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My Turn
Other Views from Those in the Know
Marc J. Yacht, M.D.
former president, Florida Association of County Health Officials
For Safety’s Sake, Reopen State Mental Hospitals and Reception Centers

In light of the movie massacre that left at least 12 dead and 38 wounded, we must consider the reopening of the state mental hospitals and reception centers.  The lack of mental health services leaves too many mentally ill walking the streets.  

The individual who perpetrated this horrible crime appears normal in behavior with exceptional intellect. However, it is not understood what behavior he may have exhibited in the past that might have allowed referral to mental health services if they were available. 

This incident aside, we read too regularly of terrible tragedies brought about by deranged persons.  Often services were requested but denied. Some mentally ill were released from jail and sent back into society with no support for their mental illness. 
President Reagan’s reduction of Medicaid funds to the mentally ill during the 1980s resulted in the closing of state mental hospitals nationally.  The effort to half-way-house these patients or provide services through community mental health centers failed miserably.  The result is felt today and lends itself to ongoing tragedies involving an increased mentally ill homeless population, preventable violence, and the serious weakening of community safety nets.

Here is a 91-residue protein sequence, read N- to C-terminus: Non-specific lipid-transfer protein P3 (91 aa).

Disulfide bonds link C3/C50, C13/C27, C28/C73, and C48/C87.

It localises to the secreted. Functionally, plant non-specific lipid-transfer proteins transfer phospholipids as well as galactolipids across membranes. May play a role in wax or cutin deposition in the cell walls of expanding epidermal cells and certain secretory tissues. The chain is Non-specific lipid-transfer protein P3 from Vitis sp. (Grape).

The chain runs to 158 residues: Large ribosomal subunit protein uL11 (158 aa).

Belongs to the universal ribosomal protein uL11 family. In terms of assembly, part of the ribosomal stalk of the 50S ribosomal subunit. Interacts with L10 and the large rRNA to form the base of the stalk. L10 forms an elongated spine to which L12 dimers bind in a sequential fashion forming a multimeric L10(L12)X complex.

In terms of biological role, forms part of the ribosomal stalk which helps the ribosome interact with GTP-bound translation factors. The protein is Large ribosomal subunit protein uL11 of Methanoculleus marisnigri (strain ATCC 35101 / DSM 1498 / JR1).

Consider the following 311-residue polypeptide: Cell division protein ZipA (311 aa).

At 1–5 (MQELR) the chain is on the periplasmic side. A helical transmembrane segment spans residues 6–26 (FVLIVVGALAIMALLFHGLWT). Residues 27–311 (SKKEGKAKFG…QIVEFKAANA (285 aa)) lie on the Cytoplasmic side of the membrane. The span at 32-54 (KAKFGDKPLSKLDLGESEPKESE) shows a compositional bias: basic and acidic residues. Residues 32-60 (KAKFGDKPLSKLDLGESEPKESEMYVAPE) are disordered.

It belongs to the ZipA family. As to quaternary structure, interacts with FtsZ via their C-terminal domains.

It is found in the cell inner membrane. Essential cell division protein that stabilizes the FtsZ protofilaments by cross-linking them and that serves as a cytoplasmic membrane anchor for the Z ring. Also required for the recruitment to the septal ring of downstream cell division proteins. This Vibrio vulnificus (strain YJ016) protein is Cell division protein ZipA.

Law enforcement could no longer take obviously deranged individuals to state reception centers for psychiatric evaluation and potential placement. Previously housed individuals were lost to care and medication. Communities across the nation became less safe.  Events such as the theater tragedy occur too often in schools, businesses, and neighborhoods.  The movie catastrophe was enormous in scope but sadly, mayhem due to seriously disturbed individuals will continue.
One third of our homeless community are described as mentally ill, 15 percent of  the U.S. population will seek mental health services, and it is suggested that 15 million people walk the streets of America with serious mental disorders without medication or care.  This time bomb continues to go off regularly without necessary attention.
Drugs available for the mentally ill have never been more effective yet millions go without them.  Public safety would be best served by a state mental health facility housing properly assessed sociopathic individuals. They can be treated and cared for and require appropriate evaluation for release.  On the streets without medication and necessary follow-up, the seriously mentally ill pose a danger to themselves, children, and all citizens living in every American community.
It is too costly in both tragedy and resources not to reopen state mental hospitals and reception centers for adequate patient evaluation and, when indicated, placement.  Each day our communities pay a terrible price due to inadequate mental health care.

Marc J. Yacht, M.D., is a former president of the Florida Association of County Health Officials. 

by Dr. Radut.